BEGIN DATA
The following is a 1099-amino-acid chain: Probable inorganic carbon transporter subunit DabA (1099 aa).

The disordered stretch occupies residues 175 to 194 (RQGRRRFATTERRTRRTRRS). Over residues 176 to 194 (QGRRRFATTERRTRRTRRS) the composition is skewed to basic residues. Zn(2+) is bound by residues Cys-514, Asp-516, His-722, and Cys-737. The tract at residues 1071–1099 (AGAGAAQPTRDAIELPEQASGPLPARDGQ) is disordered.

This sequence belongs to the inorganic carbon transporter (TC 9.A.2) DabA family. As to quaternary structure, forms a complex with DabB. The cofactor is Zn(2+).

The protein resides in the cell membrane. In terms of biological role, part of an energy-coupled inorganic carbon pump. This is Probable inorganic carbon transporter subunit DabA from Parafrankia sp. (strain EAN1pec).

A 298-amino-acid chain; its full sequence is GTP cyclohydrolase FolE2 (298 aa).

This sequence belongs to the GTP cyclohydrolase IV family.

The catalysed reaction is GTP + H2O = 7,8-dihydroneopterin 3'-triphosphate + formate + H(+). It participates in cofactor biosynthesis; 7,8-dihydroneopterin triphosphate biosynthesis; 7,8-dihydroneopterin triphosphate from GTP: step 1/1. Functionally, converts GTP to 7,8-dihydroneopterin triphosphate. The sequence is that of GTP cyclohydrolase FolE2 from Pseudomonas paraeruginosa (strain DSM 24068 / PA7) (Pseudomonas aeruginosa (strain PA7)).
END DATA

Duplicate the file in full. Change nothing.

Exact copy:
The following is a 1099-amino-acid chain: Probable inorganic carbon transporter subunit DabA (1099 aa).

The disordered stretch occupies residues 175 to 194 (RQGRRRFATTERRTRRTRRS). Over residues 176 to 194 (QGRRRFATTERRTRRTRRS) the composition is skewed to basic residues. Zn(2+) is bound by residues Cys-514, Asp-516, His-722, and Cys-737. The tract at residues 1071–1099 (AGAGAAQPTRDAIELPEQASGPLPARDGQ) is disordered.

This sequence belongs to the inorganic carbon transporter (TC 9.A.2) DabA family. As to quaternary structure, forms a complex with DabB. The cofactor is Zn(2+).

The protein resides in the cell membrane. In terms of biological role, part of an energy-coupled inorganic carbon pump. This is Probable inorganic carbon transporter subunit DabA from Parafrankia sp. (strain EAN1pec).

A 298-amino-acid chain; its full sequence is GTP cyclohydrolase FolE2 (298 aa).

This sequence belongs to the GTP cyclohydrolase IV family.

The catalysed reaction is GTP + H2O = 7,8-dihydroneopterin 3'-triphosphate + formate + H(+). It participates in cofactor biosynthesis; 7,8-dihydroneopterin triphosphate biosynthesis; 7,8-dihydroneopterin triphosphate from GTP: step 1/1. Functionally, converts GTP to 7,8-dihydroneopterin triphosphate. The sequence is that of GTP cyclohydrolase FolE2 from Pseudomonas paraeruginosa (strain DSM 24068 / PA7) (Pseudomonas aeruginosa (strain PA7)).